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Preventing Murder: 3 Ways To Predict Who Will Become A Killer

Right now, the police can't do much to help you until after a crime has been committed. In a science...

The Science Of Voodoo Dolls - Coburn's Annual Wastebook Released

Voodoo Dolls, Gambling Monkeys and Zombies in Love sounds like a 1980s B-movie title, along the...

I'd Put Warning Labels On Mutagenic Plants Before GMOs

Imagine we lived in a world where spontaneous mutations were caused by radiation and then released...

Science Left Behind: The Anti-Vaccine Update Update

Last week I did an update on the anti-vaccine situation in America compared to 2012, when my book...

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Hank CampbellRSS Feed of this column.

I'm the founder of Science 2.0®.

A wise man once said Darwin had the greatest idea anyone ever had. Others may prefer Newton or Archimedes. Probably no one ever said the WWW or Science... Read More »

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Making the rounds today is a utility written by Coding Robots that analyzes your prose and then matches it with famous (note: not necessarily someone you like) authors.

Among the blogosphere outside Science 2.0 I have seen 4 Margaret Atwoods, 3 Dan Browns, 2 Stephen Kings.  Only 1 Asimov but I bet his was all about robots or something.

Who did I get?   Dan Brown, which is sure to make my wife chuckle, since I read the first hundred pages of "The DaVinci Code" and had two notebook pages filled with blatant errors or inventions he made even with my limited grasp of religious history, and then gave up.  
How does a former math teacher in Texas keep winning the lottery?  Joan Ginther has hit four Texas Lottery jackpots and raked in $21 million since 1993 ($5.5 million, half of the Texas Lottery jackpot, that first time).  The last time she won was two years ago ($3 million prize from a scratch ticket).  And then two years before that ($2 million scratch ticket again).  And now $10 million in the $140 million Extreme Payout with a scratch ticket (errr ... again).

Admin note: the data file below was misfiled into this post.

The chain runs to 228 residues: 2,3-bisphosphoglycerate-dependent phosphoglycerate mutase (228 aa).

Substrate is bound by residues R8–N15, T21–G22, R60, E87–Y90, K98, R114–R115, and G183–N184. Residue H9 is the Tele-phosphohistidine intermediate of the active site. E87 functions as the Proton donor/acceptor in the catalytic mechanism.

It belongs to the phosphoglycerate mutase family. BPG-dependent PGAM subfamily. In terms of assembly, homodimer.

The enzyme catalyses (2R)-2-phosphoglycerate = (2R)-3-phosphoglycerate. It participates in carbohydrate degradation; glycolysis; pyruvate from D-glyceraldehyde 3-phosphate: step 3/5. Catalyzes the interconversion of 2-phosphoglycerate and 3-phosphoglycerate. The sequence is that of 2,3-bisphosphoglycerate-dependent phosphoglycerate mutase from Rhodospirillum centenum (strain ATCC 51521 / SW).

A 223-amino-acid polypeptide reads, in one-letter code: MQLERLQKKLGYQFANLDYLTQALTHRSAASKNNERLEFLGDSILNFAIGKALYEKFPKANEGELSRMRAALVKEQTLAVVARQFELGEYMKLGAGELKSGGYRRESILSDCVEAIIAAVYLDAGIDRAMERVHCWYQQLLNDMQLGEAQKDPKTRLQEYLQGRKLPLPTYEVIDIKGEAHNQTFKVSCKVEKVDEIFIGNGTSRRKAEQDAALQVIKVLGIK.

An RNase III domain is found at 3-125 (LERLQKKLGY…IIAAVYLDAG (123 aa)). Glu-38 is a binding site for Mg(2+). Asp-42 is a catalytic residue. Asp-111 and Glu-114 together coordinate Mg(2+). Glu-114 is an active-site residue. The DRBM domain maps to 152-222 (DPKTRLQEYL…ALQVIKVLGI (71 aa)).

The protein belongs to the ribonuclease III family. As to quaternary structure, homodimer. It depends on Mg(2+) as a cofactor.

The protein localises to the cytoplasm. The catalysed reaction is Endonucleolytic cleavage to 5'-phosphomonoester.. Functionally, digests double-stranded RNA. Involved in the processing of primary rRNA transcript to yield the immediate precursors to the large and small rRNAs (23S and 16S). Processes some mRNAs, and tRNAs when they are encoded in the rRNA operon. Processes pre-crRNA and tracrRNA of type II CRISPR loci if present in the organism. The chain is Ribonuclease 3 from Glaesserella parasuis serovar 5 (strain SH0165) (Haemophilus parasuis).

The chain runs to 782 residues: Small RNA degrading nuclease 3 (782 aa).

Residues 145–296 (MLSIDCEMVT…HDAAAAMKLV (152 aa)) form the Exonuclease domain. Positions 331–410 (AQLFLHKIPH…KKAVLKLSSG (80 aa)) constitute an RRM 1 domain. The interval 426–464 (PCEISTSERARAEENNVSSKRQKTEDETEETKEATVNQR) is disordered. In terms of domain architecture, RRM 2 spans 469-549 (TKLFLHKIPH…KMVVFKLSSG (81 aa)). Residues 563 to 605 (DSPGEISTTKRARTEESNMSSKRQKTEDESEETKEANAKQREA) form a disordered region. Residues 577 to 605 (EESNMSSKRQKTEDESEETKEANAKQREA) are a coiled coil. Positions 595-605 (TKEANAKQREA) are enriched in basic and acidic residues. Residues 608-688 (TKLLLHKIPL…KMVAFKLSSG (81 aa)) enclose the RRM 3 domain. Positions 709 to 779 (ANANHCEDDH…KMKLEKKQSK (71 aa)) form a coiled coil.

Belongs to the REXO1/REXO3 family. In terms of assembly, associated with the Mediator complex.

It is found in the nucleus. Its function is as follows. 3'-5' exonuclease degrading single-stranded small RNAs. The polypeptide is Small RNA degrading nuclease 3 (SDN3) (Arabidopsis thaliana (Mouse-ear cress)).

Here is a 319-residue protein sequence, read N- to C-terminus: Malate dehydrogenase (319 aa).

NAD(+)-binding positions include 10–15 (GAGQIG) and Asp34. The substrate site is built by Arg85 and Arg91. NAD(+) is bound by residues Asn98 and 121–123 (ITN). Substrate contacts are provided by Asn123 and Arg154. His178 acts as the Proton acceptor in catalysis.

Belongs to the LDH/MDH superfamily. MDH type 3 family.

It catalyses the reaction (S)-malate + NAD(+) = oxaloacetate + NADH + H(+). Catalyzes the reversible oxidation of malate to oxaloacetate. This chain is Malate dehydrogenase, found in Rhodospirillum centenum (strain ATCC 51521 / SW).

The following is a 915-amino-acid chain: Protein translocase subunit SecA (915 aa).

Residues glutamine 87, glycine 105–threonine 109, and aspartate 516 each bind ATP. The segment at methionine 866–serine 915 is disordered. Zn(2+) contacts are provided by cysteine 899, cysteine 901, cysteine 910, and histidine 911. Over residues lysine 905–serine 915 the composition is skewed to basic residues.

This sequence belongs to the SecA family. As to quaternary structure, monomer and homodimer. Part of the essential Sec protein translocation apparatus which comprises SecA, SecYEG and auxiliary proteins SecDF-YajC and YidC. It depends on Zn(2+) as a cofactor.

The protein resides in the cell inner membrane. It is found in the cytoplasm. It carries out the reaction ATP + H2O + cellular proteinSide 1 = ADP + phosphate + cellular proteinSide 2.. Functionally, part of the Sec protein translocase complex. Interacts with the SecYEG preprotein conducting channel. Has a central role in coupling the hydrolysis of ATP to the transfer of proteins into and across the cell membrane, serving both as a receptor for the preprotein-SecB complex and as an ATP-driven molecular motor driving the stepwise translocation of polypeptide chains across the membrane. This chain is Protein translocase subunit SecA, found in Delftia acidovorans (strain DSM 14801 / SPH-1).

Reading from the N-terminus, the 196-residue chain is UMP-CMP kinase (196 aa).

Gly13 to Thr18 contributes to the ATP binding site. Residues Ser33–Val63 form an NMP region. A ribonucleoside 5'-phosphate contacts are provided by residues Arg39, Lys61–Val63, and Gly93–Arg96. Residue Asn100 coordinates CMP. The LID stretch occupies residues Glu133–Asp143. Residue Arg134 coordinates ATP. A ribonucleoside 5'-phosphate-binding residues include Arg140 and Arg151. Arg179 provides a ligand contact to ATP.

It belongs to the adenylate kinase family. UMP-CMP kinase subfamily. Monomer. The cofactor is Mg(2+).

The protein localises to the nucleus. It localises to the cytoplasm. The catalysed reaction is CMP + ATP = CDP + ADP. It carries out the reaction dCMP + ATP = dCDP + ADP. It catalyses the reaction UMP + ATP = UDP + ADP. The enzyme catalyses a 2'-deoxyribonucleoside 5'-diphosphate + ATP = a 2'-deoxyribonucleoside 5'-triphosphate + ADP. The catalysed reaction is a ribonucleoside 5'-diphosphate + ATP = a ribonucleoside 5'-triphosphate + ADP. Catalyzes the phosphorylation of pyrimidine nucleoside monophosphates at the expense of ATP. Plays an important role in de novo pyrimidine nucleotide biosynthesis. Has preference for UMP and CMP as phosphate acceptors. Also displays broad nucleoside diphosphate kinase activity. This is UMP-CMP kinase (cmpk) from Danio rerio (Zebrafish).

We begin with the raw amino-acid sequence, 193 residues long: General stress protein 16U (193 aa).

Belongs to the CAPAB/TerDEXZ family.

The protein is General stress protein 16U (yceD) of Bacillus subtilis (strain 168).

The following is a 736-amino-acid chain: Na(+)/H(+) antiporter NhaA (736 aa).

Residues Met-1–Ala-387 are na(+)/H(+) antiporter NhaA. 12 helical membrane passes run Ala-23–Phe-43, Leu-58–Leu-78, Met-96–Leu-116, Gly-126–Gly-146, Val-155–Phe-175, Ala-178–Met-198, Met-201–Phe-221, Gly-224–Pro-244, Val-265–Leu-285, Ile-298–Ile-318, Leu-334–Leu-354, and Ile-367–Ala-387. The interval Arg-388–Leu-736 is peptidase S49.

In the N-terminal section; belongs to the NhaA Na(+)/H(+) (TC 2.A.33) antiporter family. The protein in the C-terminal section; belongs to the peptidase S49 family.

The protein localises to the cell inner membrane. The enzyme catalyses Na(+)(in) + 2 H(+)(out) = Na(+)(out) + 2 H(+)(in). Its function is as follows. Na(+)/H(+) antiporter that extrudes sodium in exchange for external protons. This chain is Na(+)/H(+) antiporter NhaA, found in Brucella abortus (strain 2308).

I just noticed a study from a few months back that correlated male shopping habits to ... evolution.   Yes, the necessary survival skills that women used for foraging and men used to hunt evolved into the inability of men to match socks and the reason women can't find the escalator in the shopping mall if you give them directions.

So if you are disinclined to believe, as friend-of-Obama Larry Summers does, that women cannot do math, you militant anti-science types will really dislike knowing that women are intrinsically obligated to spend the day picking through racks of clothes with friends and talking about that "Sex in the City" movie.
In the wake of the PepsiGate scandal at Scienceblogs.com, which apparently everyone except bloggers there saw coming (1), one person comes up with the obvious 'money corrupts all' argument, but is that really so?
I thought the 'PepsiGate' issue, as former Scienceblogs folks termed it, was overblown.  As I discussed in Symbol Stacks And Science Communication, it wasn't the first time they did it and Scienceblogs had become known this year for hosting public relations blogs rather than actual science blogging so singling out Pepsi seemed unfair.
'Show her your love is as bag as the whole solar system' sounds like a schlocky sales pitch, right?  Well, it is but the Laura Cesari, a.k.a. Chain of Being, Solar System Necklace is just too awesome not to be schlocky about.

Now, there is a big Scienceblogs.com kerfuffle about them turning over the site to profit- and non-profit institutions for money so before anyone thinks the same thing is happening here, I will say right up front I am not getting any money to promote this thing.    It is just cool.